What are a basketball coaches court diagrams? They are the somewhat secret code between the coach and players on what they need to do on the court.
Okay, they’re not really secret. Well, not for anyone who has played competitive basketball before.
But, basketball coaches court diagrams are the best way to communicate effectively both with words and visually.
The coach can knock out two birds with one stone, instructing his or her team with words, while he or she breaks down the play or defensive assignment on a whiteboard. Basketball coaches court diagrams are usually placed on a dry-erase whiteboard. The whiteboard looks like a bird-eye’s view of the basketball court.
It’s made out of dry-erase whiteboard so the coach can quickly erase what he or she is drawing and prepare the board for the next diagram.
Basketball coaches court diagrams include the full court, one hoop on the top and another hoop on the bottom of the whiteboard. Distinguishable features like the key, free-throw line, and three-point line are printed on the diagram. Last but not least, the diagram includes out of bounds lines and the half-court line.
When basketball coaches begin drawing a diagram on the court, they first start with the offense. The offense should be labeled by a small “O” at the position the offensive player will start standing at. Include four other “O’s” on the diagram to create the five other offensive players.
Now are you drawing up an offensive play or defensive formation?
Let’s start with defense…
The offensive players do not need to be specific.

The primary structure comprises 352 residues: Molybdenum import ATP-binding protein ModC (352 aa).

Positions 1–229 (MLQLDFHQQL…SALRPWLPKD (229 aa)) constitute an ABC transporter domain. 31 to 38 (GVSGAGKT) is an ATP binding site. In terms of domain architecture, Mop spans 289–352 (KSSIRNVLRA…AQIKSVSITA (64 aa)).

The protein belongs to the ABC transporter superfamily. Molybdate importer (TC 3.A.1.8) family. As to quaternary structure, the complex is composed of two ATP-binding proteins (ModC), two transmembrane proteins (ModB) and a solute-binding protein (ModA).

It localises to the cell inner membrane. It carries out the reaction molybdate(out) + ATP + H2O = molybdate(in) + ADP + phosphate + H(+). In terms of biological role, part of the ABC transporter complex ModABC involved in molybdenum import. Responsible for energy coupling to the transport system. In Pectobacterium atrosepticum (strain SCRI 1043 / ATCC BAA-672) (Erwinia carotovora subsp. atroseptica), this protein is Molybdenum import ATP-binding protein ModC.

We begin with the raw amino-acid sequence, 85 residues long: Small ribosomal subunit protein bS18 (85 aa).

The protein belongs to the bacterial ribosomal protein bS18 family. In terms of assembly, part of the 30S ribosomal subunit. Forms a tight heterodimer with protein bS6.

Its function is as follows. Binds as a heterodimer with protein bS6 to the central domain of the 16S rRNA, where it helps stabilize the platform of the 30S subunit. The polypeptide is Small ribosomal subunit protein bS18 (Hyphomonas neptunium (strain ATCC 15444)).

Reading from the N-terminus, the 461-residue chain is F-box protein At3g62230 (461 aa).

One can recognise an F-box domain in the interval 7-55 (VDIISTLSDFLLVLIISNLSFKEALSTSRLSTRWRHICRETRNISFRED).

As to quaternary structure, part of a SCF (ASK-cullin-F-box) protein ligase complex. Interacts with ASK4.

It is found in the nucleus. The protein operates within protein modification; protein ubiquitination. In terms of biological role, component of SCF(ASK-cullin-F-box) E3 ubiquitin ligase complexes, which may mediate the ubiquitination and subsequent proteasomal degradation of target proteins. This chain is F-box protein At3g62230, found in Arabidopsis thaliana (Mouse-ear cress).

Say you are running a 2-3 Zone and the offensive player on the baseline keeps killing your team with easy offensive baskets. The problem you see is the player drives hard to the paint when the ball is on the other side of the court. The weak side defender is not keeping both ball and man in check, allowing the offensive player to cut hard to the paint and receive and open pass from his teammate.
Set up the offensive formation they generally are in. Next draw the five defensive players with “X’s.” If it’s a 2-3 Zone, you will obviously draw two “X’s” on top and three “X’s” horizontal with the baseline.
Circle the defensive player on the far baseline who keeps losing track of his man. Then circle the offensive player on his side who keeps cutting easy to the hoop. When you circle certain positions or players, you are forcing attention on those objects.
The players will react better. Some coaches even go as far as listing the number of the player instead of an “O” to add extra attention to that player. Whatever you think works, just make sure you address the problem effectively through communication and visually with the basketball court diagram.
For offense, coaches use basketball diagrams much more frequently before tip-off, during timeouts, and at half-time.
While poor defense usually comes down to a lack of effort or attention to detail, offense is something that really requires perfect execution and movement by all five players. Diagram certain plays that are not working and explain why they are not working. Perhaps the center is running up to the three-point line to fast to set the pick for the point guard? Maybe the off-ball swingman isn’t cutting to the hoop fast enough? Is the point guard holding onto the ball too long?
Whatever the issue, address it and fix it immediately.
Sometimes during end-of-the-game situations, the coach will call a timeout and install a new play the team hasn’t run all year. You want to do this once and awhile because you’ve noticed something throughout the course of the game that will work or the defense is weak at. It’s also nice to install a fresh play, because the opponent has probably seen you run all your plays at least once throughout the game.
General rules when installing a new play at the end of the game is quick and precise communication, as you only have a half-to-full minute to teach the play. Also coaches usually will place the ball in the hands of the player who is having the best offensive game or attempt to get that player the ball off a screen.